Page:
Although we can't cure endometriosis, there are many options for treating symptoms, with the goals of relieving pain, controlling the progression of the endometriosis and preserving fertility.
Marc Laufer, MD, chief of the Division of Gynecology at Boston Children's Hospital
A woman has endometriosis when the tissue that normally lines her uterus, the endometrium, grows in other places, such as the fallopian tubes, ovaries or pelvic tissue. This misplaced tissue can cause serious pelvic pain or painful menstrual periods.
The Gynecology Program at Boston Children's Hospital offers expert care to girls and young women dealing with the symptoms of endometriosis.
- Endometriosis affects an estimated 5.5 million women in North America.
- When endometrium, the normal lining of the uterus, grows in other places, it continues its normal menstrual duties of thickening, breaking down and bleeding away each month. Since there is nowhere for this blood to go, it stays trapped in the body, and this can cause painful cysts and scar tissue.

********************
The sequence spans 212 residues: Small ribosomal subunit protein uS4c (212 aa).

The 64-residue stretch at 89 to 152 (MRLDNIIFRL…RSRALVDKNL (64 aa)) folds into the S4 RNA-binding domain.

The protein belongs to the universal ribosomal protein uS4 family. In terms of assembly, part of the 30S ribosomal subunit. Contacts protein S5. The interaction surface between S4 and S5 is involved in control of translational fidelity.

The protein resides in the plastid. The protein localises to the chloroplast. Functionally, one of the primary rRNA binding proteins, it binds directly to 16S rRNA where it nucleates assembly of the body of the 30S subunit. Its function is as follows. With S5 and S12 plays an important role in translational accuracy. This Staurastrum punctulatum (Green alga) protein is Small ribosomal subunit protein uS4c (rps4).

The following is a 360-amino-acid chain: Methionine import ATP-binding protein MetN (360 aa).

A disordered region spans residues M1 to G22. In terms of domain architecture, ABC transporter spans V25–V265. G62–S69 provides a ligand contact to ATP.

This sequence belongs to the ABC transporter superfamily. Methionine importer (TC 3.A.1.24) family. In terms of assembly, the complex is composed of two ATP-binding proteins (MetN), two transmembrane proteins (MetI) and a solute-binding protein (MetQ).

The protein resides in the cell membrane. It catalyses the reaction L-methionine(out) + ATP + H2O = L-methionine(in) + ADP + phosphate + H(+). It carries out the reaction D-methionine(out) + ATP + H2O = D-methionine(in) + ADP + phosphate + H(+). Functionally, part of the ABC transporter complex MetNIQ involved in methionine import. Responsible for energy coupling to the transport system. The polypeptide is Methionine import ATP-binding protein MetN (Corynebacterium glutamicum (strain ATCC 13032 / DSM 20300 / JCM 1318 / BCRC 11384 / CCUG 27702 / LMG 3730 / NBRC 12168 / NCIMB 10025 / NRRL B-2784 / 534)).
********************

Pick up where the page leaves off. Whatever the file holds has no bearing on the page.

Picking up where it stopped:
- A research study done at Children's found that endometriosis was the most common diagnosis after surgery in teens with chronic pelvic pain.
- Without treatment, endometriosis can lead to infertility. Thirty to 40 percent of women with endometriosis are infertile.
- Adolescents can be treated so they so don't develop infertility.
How Boston Children's Hospital approaches endometriosis
The Center for Young Women's Health, part of the Gynecology Program at Children's, provides expert medical care, special health education programs and a wealth of information to young women who may be dealing with endometriosis. Pelvic pain and painful menstruation can be distressing for teens, and the Center provides counseling and special health education programs, including supervised online chats.